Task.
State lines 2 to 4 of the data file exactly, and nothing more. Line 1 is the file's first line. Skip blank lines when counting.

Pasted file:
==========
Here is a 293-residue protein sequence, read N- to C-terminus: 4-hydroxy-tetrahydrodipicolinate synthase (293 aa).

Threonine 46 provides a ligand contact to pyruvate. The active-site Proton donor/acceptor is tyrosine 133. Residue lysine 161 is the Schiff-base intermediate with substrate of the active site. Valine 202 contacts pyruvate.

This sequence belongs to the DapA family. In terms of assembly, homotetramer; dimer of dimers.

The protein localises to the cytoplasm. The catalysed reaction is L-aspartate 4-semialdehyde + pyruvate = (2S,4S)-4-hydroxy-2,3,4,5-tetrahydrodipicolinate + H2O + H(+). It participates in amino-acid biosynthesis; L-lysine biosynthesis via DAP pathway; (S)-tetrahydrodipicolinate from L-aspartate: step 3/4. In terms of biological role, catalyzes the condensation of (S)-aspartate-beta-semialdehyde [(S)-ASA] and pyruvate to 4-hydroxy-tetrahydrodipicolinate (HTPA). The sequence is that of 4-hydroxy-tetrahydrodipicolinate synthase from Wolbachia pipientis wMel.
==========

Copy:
Threonine 46 provides a ligand contact to pyruvate. The active-site Proton donor/acceptor is tyrosine 133. Residue lysine 161 is the Schiff-base intermediate with substrate of the active site. Valine 202 contacts pyruvate.

This sequence belongs to the DapA family. In terms of assembly, homotetramer; dimer of dimers.

The protein localises to the cytoplasm. The catalysed reaction is L-aspartate 4-semialdehyde + pyruvate = (2S,4S)-4-hydroxy-2,3,4,5-tetrahydrodipicolinate + H2O + H(+). It participates in amino-acid biosynthesis; L-lysine biosynthesis via DAP pathway; (S)-tetrahydrodipicolinate from L-aspartate: step 3/4. In terms of biological role, catalyzes the condensation of (S)-aspartate-beta-semialdehyde [(S)-ASA] and pyruvate to 4-hydroxy-tetrahydrodipicolinate (HTPA). The sequence is that of 4-hydroxy-tetrahydrodipicolinate synthase from Wolbachia pipientis wMel.